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Chapter 4

GCM 230 Chapter Notes - Chapter 4: Typesetting, Birmingham Set, Typography


Department
Graphic Communications
Course Code
GCM 230
Professor
Gillian Mothersill
Chapter
4

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GCM 230
Readings
Baskerville & Typography as an Art Form
“oe ritis elieed Baskerille’s type desigs ere bad for the eyes
First trained as a writing master and stone engraver at the age of 19 in
Birmingham
Set up a printing press at age of 44
The puhes of Baskerille’s typefae ere ut y Joh Hady
757: Baskerille’s first prited ook as a Lati olue of Virgil
Baskerville wanted to improve the printing press:
o Greater precision
o Subtler impressions
o Printing more delicate types
o Improved quality of printing ink
o Special woven paper
o Method for smoother paper
o Passing printed sheets between heated copper plates
Baskerille’s typefoudry as eetually sold to Pierre Beauahais, a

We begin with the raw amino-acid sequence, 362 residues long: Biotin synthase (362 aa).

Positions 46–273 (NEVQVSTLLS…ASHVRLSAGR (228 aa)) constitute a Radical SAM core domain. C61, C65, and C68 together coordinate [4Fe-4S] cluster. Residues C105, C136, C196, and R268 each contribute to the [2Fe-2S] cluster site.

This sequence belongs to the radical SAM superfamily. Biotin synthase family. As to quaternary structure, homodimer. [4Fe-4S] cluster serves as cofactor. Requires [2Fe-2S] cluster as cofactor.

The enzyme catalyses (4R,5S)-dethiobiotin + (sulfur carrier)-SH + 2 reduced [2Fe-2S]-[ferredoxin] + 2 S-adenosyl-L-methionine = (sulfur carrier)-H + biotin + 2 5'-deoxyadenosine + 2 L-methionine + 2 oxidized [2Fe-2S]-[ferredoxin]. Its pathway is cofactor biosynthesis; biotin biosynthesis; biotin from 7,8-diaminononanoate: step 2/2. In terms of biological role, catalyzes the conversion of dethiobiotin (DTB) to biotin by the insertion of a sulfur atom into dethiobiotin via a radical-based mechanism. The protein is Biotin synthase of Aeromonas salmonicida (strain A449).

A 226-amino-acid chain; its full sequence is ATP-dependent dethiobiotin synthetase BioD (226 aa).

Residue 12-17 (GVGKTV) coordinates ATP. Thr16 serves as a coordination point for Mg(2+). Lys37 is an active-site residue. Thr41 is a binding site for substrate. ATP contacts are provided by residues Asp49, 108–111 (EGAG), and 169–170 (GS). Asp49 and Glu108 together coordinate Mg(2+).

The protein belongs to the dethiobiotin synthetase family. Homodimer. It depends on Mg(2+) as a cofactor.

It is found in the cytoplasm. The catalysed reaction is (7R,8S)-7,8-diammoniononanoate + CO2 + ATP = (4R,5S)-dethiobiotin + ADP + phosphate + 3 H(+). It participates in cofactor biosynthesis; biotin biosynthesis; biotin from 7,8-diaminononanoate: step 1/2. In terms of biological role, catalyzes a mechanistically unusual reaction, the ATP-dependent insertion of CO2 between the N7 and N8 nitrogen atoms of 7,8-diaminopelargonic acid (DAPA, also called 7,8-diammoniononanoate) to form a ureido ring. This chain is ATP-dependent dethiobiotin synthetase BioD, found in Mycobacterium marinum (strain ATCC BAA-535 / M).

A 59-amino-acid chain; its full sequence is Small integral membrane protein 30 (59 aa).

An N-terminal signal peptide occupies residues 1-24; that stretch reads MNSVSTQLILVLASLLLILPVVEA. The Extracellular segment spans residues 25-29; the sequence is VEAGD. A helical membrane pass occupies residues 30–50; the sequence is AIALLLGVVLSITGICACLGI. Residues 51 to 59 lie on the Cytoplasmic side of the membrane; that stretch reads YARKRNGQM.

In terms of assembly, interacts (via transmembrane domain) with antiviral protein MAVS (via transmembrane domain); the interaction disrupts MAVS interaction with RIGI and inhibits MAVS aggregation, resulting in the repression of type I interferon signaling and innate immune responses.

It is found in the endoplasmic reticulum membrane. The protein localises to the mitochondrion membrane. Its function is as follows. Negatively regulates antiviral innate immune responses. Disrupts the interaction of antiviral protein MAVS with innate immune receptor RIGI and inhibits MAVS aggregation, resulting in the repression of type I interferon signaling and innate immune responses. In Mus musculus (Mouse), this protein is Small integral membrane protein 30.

playwright, after his death
Beaumachais wanted to printed the works of the French philosopher
Voltaire
Baskerille’s 75 puhes ere preseted to Caridge Uiersity Press
in England in 1953
Baskerville printed bibles for the Cambridge University Press
The Psalter was printed by Baskerville for the Cambridge University press in
1760
Baskerville’s Typeface
A transitional typeface
Full, open, and generous
Influenced by copperplate engravers of his period
The tail of the apital Q has a tail that tuks uder the folloig letter
Oious ope outer for g
Crossar of e is high aoe the eter
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